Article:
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Nuclear Bomb's Effects to Human Life

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Submitted By rahulrohit003
Words 1491
Pages 6
By the summer of 1945, World War II had raged across several continents for six years, beginning when German forces invaded Poland in 1939.

To a world grown weary of death and destruction, the surrender of Nazi Germany on May 8, 1945, was welcome news. Japan, however, vowed to fight to the very end. Their resolve was evident in the Battle of Okinawa: By the time it ended in June, Allied forces lost more than 14,000 soldiers and Japan's military suffered more than 77,000 deaths — plus the loss of an estimated 100,000 Japanese civilians.

Against this backdrop, Allied forces drew up plans for Operation Downfall, a large-scale invasion of Japan. But with Allied casualties from an invasion estimated to reach 1 million deaths — plus another 10 million Japanese casualties, including civilians — Allied planners searched for another way to end the war, which they found in the Manhattan Project.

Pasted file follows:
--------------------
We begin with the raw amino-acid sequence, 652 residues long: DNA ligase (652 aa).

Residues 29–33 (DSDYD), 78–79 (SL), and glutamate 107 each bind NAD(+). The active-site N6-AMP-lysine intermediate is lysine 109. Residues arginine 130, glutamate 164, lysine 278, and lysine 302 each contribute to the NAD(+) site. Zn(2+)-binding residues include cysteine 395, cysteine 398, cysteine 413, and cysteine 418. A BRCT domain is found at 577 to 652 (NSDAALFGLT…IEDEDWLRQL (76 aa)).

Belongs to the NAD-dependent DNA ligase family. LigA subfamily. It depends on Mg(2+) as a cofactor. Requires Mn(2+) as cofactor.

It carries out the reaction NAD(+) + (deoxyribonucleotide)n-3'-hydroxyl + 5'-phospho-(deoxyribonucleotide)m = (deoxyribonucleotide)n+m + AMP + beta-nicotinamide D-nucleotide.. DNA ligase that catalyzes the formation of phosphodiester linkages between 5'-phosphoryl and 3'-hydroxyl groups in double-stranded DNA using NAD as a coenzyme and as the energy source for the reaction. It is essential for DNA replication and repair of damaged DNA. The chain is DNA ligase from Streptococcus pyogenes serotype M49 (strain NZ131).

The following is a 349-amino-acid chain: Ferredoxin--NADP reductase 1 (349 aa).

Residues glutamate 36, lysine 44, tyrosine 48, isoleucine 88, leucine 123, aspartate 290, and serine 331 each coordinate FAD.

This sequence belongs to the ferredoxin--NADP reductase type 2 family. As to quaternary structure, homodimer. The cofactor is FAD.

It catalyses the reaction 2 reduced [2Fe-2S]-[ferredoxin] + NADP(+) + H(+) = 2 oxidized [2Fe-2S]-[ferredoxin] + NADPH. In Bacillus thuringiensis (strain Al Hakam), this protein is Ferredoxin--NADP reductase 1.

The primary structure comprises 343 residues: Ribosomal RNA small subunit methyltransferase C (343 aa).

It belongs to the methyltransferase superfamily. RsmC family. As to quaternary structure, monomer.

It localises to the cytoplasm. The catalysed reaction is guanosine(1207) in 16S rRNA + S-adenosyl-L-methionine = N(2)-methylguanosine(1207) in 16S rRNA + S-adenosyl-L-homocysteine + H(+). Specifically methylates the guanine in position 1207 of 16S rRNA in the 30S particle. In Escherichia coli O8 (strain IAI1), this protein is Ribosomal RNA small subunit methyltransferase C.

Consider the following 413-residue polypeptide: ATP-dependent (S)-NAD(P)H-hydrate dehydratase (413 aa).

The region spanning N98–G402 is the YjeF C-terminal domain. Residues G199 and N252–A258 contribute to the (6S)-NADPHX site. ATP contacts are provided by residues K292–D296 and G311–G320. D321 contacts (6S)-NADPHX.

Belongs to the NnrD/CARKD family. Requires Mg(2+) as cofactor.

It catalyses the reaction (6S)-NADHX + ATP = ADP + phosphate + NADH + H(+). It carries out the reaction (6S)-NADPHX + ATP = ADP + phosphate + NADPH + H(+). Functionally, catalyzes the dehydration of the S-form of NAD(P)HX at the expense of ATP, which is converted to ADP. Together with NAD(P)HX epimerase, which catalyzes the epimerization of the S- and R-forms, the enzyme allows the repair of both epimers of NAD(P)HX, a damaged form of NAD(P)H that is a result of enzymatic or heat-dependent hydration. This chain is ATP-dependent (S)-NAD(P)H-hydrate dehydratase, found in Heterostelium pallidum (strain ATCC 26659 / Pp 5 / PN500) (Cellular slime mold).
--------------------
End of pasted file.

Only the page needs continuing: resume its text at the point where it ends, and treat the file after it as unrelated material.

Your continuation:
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This is a mockup of "Little Boy," the atomic bomb that was dropped over Hiroshima, Japan, on Aug. 6, 1945.



This is a mockup of "Little Boy," the atomic bomb that was dropped over Hiroshima, Japan, on Aug. 6, 1945.

Credit: U.S. National Archives The Manhattan Project

Concerned over reports that Nazi Germany was developing a new type of weapon using radioactive uranium, in 1939 U.S. government officials began to investigate the potential of uranium — particularly the uranium-235 isotope — for making a powerful bomb.

Within a matter of months, a coalition of American, British and European scientists — many of whom were refugees from Germany, Italy and other fascist nations — began collaborating on a vast international project to develop a uranium-based bomb before any Axis powers beat them to it.

Because one early component of the project was based in the U.S. Army's Manhattan District, the name Manhattan Project...

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